In 2021, high-profile ransomware attacks, such as the Colonial Pipeline and Kaseya hacks, caused significant disruptions to supply chains and companies’ operations.
In addition to these high-profile hacks, ransomware attacks have grown more common in general. With the rise of Ransomware as a Service (RaaS), many cybercrime groups have access to high-quality malware. The widespread success and profitability of ransomware mean that any organization can be a target. According to Check Point research, ransomware attacks grew 93% between June 2020 and 2021.
The Risks Of Ransomware
Ransomware is designed to cause disruption and damage to an organization. Modern ransomware exfiltrates and encrypts a company’s sensitive data, providing cybercriminals with multiple levers to extort a ransom. In some cases, ransomware groups expand their operations to target a company’s customers as well.
A ransomware attack poses significant risks to an organization. In addition to the costs of lost productivity and remediating the incident, a company may face reputational damage, lose customers, and face legal and regulatory penalties for failing to protect sensitive data.
How Should a Company Handle Ransomware?
A ransomware attack can cause disruption to operations and significant cost and damage to a company. When faced with a ransomware infection, responding appropriately is essential to minimizing the damage.
#1. Protection and Prevention
Once ransomware has started encrypting files, damage has already been done. Unless a company can restore all files from backups, some data will be lost even if a ransom is paid. Also, modern ransomware commonly steals and exfiltrates data before encrypting it, meaning that the company has likely already suffered a data breach.
Prevention is the best way to manage the threat of ransomware. Some of the ways in which a company can protect itself against ransomware include:
- Patch Management: Some ransomware variants spread by exploiting vulnerabilities for which patches are available. Promptly installing updates and security patches can help to close these infection vectors.
- Phishing Prevention: Phishing is one of the most common delivery mechanisms for ransomware. Companies should train employees to identify and properly respond to phishing campaigns and deploy anti-phishing solutions to block malicious messages from reaching the inbox.
- Access Management: With the rise of remote work, cybercriminals are increasingly leveraging compromised credentials and secure remote access solutions to plant and execute their malware. Deploying multi-factor authentication (MFA) and restricting access based on the principle of least privilege can help to prevent and reduce the efficacy of these types of attacks.
- Anti-Ransomware: If ransomware reaches enterprise systems, detecting and eradicating it as soon as possible limits the damage that it can do. All corporate devices should have anti-ransomware solutions deployed to identify and delete ransomware before it can exfiltrate and encrypt sensitive data.
Closing these potential attack vectors can help to reduce the probability of a ransomware attack. However, bolstering these protections with a strong backup policy can help to reduce the impact of a ransomware attack if one occurs.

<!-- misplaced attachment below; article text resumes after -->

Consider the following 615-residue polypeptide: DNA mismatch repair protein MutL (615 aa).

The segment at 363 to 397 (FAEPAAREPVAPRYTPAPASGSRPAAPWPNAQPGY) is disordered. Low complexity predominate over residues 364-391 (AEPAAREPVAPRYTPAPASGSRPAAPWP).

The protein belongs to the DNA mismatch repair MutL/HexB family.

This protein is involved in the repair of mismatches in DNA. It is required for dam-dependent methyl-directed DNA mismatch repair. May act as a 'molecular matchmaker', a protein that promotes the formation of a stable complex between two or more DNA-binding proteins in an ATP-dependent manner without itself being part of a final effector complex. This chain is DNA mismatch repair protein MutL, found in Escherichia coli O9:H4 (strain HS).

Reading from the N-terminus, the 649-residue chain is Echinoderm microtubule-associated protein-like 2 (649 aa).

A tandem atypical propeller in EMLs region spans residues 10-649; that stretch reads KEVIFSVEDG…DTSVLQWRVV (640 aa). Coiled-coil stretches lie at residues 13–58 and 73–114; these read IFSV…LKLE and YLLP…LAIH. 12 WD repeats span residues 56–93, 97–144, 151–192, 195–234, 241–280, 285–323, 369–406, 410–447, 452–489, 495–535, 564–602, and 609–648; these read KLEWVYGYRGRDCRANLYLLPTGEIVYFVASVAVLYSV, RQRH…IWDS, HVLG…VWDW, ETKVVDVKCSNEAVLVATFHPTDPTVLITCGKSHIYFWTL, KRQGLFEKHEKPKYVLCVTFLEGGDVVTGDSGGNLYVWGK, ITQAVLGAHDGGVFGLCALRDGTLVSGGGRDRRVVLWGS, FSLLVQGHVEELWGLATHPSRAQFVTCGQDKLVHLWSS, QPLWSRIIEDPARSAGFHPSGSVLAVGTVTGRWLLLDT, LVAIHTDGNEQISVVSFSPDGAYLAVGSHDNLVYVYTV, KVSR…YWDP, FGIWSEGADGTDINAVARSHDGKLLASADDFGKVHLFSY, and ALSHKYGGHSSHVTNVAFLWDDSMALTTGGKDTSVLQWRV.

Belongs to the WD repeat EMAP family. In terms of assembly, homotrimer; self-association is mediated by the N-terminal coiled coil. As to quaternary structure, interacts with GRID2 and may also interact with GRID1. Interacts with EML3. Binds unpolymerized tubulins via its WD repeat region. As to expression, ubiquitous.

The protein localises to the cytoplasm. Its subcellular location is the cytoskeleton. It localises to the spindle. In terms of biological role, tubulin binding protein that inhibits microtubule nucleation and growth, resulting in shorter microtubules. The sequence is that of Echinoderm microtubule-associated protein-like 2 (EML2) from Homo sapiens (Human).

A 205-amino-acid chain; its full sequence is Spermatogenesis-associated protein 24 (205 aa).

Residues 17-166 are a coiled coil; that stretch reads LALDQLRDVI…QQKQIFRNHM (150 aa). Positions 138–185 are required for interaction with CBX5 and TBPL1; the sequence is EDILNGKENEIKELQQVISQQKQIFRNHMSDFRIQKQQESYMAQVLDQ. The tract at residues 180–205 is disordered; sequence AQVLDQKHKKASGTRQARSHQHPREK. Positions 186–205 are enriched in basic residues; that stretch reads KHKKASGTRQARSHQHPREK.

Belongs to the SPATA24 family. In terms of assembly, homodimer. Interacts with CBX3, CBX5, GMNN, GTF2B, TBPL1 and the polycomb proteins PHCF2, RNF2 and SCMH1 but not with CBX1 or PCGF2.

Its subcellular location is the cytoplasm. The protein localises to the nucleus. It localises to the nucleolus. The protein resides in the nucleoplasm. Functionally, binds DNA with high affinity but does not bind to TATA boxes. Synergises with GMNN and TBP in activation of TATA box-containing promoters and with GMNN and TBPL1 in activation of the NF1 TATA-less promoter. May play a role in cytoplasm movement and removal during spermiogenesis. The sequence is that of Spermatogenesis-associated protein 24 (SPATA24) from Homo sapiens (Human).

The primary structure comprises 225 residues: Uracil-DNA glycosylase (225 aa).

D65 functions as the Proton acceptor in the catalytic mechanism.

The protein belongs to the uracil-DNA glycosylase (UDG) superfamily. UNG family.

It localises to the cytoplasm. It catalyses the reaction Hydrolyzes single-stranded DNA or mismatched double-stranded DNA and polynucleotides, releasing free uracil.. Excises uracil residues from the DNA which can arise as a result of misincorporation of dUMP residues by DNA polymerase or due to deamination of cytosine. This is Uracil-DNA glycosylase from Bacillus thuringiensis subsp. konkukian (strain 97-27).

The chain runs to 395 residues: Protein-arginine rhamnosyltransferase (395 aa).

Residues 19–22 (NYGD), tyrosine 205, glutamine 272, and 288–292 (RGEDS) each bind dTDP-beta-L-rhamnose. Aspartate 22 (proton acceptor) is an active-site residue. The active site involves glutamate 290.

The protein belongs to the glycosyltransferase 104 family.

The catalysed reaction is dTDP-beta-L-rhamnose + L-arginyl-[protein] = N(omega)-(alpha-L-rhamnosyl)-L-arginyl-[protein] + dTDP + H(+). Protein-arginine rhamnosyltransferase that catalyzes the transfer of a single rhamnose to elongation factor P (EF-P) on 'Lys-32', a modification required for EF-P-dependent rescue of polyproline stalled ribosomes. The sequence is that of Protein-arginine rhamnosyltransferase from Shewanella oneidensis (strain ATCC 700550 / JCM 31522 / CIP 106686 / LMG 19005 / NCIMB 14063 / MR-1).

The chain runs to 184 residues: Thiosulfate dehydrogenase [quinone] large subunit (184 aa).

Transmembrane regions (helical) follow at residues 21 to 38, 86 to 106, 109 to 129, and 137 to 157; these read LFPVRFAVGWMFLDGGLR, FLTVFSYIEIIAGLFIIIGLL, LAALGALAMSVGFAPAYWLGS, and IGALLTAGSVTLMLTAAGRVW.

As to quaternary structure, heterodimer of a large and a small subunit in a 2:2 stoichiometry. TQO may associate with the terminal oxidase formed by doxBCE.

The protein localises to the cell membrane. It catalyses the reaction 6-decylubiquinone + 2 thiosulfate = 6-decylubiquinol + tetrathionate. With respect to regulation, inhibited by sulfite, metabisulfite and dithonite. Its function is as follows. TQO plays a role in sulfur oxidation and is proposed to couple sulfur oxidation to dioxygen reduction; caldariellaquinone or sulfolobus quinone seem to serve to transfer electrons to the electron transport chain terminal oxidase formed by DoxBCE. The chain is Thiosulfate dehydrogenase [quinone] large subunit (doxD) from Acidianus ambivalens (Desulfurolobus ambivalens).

#2. Incident Response
Rapid response to a ransomware infection can help to reduce the impact and cost of a successful attack. A quick, effective response requires an organization to have an incident response team (IRT) and strategy in place before it is needed. When responding to a ransomware infection, incident responders should:
- Remain Calm: Ransomware infections can be stressful, but it’s important not to panic. Keep a cool head, follow the incident response plan, and save a picture of the ransom note to ensure that it is available in the future for law enforcement and further investigation.
- Contain the Infection: Some ransomware strains attempt to spread through enterprise networks, so disconnect infected systems from the network as soon as possible. Also, trace back the attack chain to ensure that the attacker does not have a presence on other systems.
- Maintain System Status: Ransomware may leave a system in an unstable state, and changes to the system may cause loss of data. Don’t reboot infected machines, install updates, or perform any other system maintenance.
- Don’t Touch Backups: Ransomware commonly attempts to infect backups to force organizations to pay the ransom. Don’t connect backups to infected machines until the ransomware infection has been eradicated and the integrity of backups has been verified.
- Coordinate with Stakeholders: Collaboration is vital to the fight against ransomware. Don’t be afraid to contact law enforcement or reach out to a reputable incident response provider for help in remediating the incident.
#3. Removal and Recovery
After halting the spread of the ransomware and investigating the incident, recovery is the next step in the process. After removing the ransomware, the crucial decision to make here is whether to pay the ransom or attempt to recover from backups.
While paying the ransom may seem like the easiest and cheapest way to address the issue, it should be a last resort. Paying the ransom provides no guarantee that data will be recovered and helps to fund future campaigns by the attackers. Explore whether data can be recovered from backups or if a decryptor exists for the ransomware before deciding to pay a ransom that could be in the hundreds of thousands or even millions of dollars.
How Check Point Can Help
The best way to manage the threat of ransomware is through preparation and prevention. Check out Gartner’s report on How to Prepare for Ransomware Attacks for more information on ransomware attacks and best practices for protecting against the ransomware threat.